It seemed that cloning would trigger the demand for reactivation, whereas making a copy or snapshot would not. At my level of familiarity with VMs, copies or clones preserved a desired distinctness that snapshots did not. Unfortunately, I had run into difficulties when attempting to use copies of VMs. That was why I had come around to cloning as the alternative. It seemed I had to try to make cloning work for my purposes, if possible.

I was not sure what impact reactivation would have. There seemed to be different scenarios. I had the impression that the Windows 7 license permitted the use of one VM along with one physical installation. That was what I intended: I did not anticipate any reason to be running any two of these Windows 7 VMs at the same time. But I was not sure whether the Windows activation mechanism would understand or care about that. Having seen reports of various activation or deactivation problems that people had experienced, I was also concerned that activating a VM might impinge upon the activation status of the dual-boot Windows 7 installation on this computer. Further, there seemed to be a risk that, if I reactivated too many times — even if it was just in the process of trying to come up with one production VM for daily use — Microsoft would refuse to allow any more activations.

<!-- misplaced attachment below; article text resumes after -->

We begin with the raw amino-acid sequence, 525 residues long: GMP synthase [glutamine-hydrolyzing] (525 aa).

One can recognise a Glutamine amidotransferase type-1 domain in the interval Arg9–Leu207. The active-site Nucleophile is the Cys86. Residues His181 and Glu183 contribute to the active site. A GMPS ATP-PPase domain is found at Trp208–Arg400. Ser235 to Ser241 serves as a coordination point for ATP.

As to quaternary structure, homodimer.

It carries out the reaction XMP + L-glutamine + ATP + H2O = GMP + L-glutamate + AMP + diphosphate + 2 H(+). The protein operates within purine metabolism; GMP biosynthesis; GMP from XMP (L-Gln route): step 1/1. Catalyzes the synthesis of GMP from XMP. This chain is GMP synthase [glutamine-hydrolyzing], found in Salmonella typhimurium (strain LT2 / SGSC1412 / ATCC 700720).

The solution seemed to be to protect myself against unpredictable and possibly unwarranted activation barriers by finding a way to clone the minimal VM without triggering the reactivation demand. A SuperUser discussion suggested several possible routes. Most if not all of these solutions would require the user to make sure that VirtualBox was not running. In Windows, it was possible for processes to continue to run after they had seemingly been shut down. Task Manager (Start > Run > taskmgr > Processes tab) would indicate whether that was the case, and a right-click would end them if necessary.